some of these homes belong to palestinian refugees some of whom are living in tents yet again as a result of the american invasion and occupation of iraq. nisreen el shamayleh reported on the status of palestinian refugees who fled iraq to syria who are living in tents yet again:
adalah also released a new interactive map on its website today that shows all of the palestinian villages listed on it by district. it’s a great tool and worth exploring. you can see the villages where palestinian refugees come from and where they have a right to return to. just like the one below in beit jala that i took a photograph of on my evening walk today.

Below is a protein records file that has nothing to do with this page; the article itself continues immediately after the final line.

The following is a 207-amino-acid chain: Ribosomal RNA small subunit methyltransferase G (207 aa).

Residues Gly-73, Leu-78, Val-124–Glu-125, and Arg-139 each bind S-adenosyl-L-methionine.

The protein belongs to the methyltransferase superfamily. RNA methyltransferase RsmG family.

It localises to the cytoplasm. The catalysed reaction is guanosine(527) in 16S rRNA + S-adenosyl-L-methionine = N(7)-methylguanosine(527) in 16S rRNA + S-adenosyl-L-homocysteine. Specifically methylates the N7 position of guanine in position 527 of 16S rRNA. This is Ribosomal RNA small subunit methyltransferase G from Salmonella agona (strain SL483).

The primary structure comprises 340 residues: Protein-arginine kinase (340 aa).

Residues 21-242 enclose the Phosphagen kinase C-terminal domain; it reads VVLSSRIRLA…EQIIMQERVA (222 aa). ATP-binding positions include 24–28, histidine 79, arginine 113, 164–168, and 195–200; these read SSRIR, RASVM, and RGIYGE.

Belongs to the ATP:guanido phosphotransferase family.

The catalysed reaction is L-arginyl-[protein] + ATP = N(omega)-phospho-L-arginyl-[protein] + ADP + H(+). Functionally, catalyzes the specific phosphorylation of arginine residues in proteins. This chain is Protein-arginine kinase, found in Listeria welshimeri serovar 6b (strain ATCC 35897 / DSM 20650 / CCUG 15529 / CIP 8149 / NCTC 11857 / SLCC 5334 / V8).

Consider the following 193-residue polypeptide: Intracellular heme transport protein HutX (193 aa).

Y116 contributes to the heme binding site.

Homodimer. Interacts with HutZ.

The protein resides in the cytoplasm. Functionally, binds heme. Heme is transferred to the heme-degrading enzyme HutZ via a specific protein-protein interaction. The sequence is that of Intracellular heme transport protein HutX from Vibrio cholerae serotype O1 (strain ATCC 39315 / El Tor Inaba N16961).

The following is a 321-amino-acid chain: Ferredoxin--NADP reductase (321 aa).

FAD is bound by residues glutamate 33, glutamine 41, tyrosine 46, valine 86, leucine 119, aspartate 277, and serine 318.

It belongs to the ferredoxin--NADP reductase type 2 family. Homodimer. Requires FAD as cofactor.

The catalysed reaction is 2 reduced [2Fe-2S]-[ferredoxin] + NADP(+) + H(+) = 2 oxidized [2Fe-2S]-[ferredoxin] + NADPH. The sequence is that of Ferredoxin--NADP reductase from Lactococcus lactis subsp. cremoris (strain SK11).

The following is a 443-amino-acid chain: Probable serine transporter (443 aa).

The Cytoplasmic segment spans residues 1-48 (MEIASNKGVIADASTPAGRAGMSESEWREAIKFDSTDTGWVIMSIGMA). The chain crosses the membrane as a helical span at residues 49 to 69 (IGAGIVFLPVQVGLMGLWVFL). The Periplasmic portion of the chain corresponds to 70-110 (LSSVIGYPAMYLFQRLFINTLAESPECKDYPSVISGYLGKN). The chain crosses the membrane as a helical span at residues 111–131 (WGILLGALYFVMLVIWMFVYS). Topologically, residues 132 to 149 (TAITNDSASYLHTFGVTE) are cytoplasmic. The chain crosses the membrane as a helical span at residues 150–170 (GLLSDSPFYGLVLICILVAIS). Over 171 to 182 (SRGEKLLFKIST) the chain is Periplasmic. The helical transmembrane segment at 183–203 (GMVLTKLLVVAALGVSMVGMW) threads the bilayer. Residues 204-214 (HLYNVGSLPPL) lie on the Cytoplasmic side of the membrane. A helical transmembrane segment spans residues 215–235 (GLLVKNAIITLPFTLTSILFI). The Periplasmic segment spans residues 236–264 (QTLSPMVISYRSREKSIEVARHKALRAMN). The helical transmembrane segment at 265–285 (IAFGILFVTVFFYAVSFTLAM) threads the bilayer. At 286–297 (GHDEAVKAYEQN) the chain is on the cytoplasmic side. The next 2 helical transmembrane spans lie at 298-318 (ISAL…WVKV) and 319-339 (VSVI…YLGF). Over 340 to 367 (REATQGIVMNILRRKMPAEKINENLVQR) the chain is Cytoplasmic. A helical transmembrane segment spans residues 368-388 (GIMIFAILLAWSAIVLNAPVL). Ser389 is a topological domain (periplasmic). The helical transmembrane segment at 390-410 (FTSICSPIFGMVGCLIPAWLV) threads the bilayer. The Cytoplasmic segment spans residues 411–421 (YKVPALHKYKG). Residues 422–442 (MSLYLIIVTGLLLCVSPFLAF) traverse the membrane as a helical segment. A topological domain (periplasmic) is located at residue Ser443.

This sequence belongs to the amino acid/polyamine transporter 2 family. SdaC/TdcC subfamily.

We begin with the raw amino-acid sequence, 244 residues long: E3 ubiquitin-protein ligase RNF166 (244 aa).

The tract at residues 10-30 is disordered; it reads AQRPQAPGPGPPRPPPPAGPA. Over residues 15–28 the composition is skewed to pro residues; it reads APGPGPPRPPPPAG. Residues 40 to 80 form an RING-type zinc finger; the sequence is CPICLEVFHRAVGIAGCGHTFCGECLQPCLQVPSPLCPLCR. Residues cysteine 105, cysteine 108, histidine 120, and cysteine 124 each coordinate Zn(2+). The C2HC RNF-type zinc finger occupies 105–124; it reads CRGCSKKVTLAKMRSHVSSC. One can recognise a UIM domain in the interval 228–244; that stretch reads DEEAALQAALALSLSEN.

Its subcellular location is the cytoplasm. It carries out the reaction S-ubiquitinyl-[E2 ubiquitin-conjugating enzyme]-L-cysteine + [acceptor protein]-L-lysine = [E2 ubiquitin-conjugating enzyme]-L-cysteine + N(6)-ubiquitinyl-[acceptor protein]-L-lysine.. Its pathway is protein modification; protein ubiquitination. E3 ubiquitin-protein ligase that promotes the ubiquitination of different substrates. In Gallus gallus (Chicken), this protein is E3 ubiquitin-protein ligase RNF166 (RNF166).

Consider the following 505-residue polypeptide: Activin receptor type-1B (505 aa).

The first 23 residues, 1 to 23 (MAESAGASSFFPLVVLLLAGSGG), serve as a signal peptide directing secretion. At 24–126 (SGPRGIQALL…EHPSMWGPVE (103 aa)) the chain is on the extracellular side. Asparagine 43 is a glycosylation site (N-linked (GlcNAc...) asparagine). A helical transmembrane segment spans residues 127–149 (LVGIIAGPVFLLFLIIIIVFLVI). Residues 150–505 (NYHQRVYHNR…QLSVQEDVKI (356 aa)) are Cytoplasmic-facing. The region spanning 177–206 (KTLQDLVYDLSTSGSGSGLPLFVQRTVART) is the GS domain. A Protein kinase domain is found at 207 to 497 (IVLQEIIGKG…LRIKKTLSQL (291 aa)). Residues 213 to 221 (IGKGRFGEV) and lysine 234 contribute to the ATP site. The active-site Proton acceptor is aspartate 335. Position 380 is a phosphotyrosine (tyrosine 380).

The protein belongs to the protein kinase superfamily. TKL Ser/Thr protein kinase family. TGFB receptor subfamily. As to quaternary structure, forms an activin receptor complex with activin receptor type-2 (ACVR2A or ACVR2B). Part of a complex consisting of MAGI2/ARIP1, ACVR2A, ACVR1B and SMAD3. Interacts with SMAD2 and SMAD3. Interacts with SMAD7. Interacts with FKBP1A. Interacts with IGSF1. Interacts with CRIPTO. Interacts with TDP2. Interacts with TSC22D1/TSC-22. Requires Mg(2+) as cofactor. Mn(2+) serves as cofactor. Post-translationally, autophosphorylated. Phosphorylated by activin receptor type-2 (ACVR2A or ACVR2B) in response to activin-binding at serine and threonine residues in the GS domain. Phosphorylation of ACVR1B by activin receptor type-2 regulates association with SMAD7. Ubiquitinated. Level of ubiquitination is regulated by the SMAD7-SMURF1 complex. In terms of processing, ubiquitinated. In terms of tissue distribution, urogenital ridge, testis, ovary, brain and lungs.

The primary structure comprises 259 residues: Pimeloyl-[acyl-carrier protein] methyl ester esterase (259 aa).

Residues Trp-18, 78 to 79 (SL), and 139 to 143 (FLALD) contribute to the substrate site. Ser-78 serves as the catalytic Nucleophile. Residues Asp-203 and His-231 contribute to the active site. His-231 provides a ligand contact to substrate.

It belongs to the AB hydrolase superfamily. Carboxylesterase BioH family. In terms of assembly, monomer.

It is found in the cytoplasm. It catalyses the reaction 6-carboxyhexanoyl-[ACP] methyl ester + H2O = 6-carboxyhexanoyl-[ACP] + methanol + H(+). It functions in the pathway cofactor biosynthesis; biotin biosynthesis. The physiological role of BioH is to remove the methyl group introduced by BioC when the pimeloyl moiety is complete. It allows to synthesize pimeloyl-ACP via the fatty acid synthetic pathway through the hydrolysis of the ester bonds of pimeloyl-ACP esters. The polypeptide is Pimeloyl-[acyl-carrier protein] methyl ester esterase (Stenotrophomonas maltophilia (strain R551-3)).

the latest move to make palestinian homes available for sale in 1948 palestine should be seen in tandem with the spate of racist laws that the zionist entity continues to forward to the knesset. azmi bishara has a great analysis of this in his article “loyalty to racism” in al-ahram this week:
I would say that two developments are unfolding in tandem. On the one hand, Israel is experiencing a deepening of and expansion in the concept and exercise of liberal political and economic civil rights (for Jewish citizens). At the same time, there is an upsurge in ultranationalist and right-wing religious extremism accompanied by flagrant manifestations of anti-Arab racism. As a consequence, the Jewish citizen endowed with fuller civil rights (than those that had existed in earlier phases when Zionist society was organised along the lines of a militarised quasi- socialist settler drive) is simultaneously an individual who is more exposed to and influenced by right-wing anti-Arab invective.